With losses expected, the Sixers have to find other measuring sticks for success, and O'Neil has done it on the business side with a variety of incentives to get his crew to sell, sell, sell.
There are boards and banners set up tracking each big score for individual sales associates.
Somehow, for a team that ranks 29th in attendance, O'Neil said the Sixers sold 500 new full-season tickets over the first 10 days of March.
"There's no dark cloud," O'Neil said. "None. The market is responding. They're betting. I'd bet on this team, too."
O'Neil wants the arena to be packed and full of life again, unlike this season when the only packed house came when the Sixers retired Iverson's No. 3 earlier this month.
As much as the Sixers plan for the future, the ownership group has strengthened ties with the past, and Iverson will soon join Erving as a team ambassador.
Iverson, their last No. 1 overall pick, and actor Will Smith, who owns a small stake in the 76ers, are also under consideration to represent the team at the draft lottery.
O'Neil was relaxed a few hours before the New Jersey Devils were set to play the Flyers in a big division game. But O'Neil, and owners Joshua Harris and Dave Blitzer were nowhere to be found later that night inside the arena.
Harris and Blitzer own both franchises, and O'Neil is CEO for both teams, as well as the Newark, N.J.-based Prudential Center.
They lay low when the Devils are in town.
"It's not good for my mental health or physical well-being," O'Neil said. "Both of them want to go every single time. I don't think it's good for the Flyers or the Sixers or the Devils. I don't want to be an idiot. It would be disrespectful. They're our partners. We care about them, they care about us. We want to be part of the city, not be disrespectful, so we won't be."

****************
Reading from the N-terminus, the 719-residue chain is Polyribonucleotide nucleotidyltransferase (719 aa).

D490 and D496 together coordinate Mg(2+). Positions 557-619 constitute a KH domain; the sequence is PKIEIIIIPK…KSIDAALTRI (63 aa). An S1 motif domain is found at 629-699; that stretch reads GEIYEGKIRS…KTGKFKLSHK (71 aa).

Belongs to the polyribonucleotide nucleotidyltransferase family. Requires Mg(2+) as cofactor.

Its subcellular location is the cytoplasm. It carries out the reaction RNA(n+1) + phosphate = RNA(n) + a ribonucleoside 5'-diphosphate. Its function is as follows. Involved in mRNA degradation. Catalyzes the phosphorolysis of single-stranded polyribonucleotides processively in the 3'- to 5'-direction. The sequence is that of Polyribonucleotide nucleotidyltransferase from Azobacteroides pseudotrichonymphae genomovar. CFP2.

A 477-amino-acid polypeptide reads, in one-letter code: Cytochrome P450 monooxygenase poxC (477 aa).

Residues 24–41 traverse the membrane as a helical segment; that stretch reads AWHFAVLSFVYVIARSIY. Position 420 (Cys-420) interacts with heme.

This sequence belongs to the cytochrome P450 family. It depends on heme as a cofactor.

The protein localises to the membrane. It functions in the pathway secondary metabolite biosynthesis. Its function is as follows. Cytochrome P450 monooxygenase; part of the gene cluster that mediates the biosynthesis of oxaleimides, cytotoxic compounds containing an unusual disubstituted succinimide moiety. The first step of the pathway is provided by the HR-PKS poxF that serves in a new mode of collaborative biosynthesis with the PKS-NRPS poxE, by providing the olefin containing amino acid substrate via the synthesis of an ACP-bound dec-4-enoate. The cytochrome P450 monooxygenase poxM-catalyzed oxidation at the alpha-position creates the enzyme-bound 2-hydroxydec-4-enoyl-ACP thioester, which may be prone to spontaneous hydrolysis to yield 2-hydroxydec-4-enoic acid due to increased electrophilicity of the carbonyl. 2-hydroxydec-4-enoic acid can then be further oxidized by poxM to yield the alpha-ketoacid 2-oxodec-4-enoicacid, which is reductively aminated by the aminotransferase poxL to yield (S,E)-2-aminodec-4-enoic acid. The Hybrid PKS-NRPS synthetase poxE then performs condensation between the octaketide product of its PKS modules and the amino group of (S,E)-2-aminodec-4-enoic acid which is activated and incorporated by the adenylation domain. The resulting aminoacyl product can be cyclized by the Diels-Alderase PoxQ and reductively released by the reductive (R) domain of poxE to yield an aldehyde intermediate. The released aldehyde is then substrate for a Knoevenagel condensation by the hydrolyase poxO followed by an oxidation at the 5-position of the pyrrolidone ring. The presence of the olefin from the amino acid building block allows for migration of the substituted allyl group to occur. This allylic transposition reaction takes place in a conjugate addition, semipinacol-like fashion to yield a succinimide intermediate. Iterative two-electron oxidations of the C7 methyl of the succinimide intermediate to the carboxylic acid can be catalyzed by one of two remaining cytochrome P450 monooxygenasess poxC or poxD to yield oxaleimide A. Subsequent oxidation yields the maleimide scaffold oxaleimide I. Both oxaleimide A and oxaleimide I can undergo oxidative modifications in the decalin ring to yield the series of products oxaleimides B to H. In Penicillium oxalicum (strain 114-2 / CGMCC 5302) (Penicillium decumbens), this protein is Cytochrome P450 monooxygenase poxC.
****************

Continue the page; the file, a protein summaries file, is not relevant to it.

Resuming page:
Management has been quick to squash talk that the Sixers will move to New Jersey and play at the Prudential Center. They are adamant the team is staying in Philly, and will prove it again next month when they announce the site of a state-of-the-art practice facility. O'Neil said plans are underway to upgrade the locker room and workout facilities at the 18-year-old Wells Fargo Center, and the team is locked into a long-term lease.
"I understand the angst," the 43-year-old O'Neil said. "But it has nothing to do with our heart and soul being thrown into making the Sixers great. But I did get a few nasty tweets."
At $10,000 for a pair of full season tickets, Ian Meklinsky seriously considered not renewing or finding cheaper tickets for 2013-14.
When he has extra tickets, the New Jersey attorney usually can't find any takers.
But his teenage son — and some added perks thrown in by the 76ers — persuaded him to renew for a 13th straight season.
"It can't get worse," Meklinsky said.
Meklinsky sat in the postgame press conference room for Brown's "Coach's Chalk Talk," session and came away impressed with what he heard.
The Sixers have a rookie of the year candidate in point guard Michael Carter-Williams, injured rookie and No. 6 overall pick Nerlens Noel, Thaddeus Young and a slew of picks that could form the nucleus of a winning team.
But as the Sixers limp toward the finish of the season, the potential of turning 50 losses into 50 wins seems a daunting task.
Brown hopes the fans are ready to go along for the ride.
"Thanks for sticking with us," he tells them. "We hope to get this done together."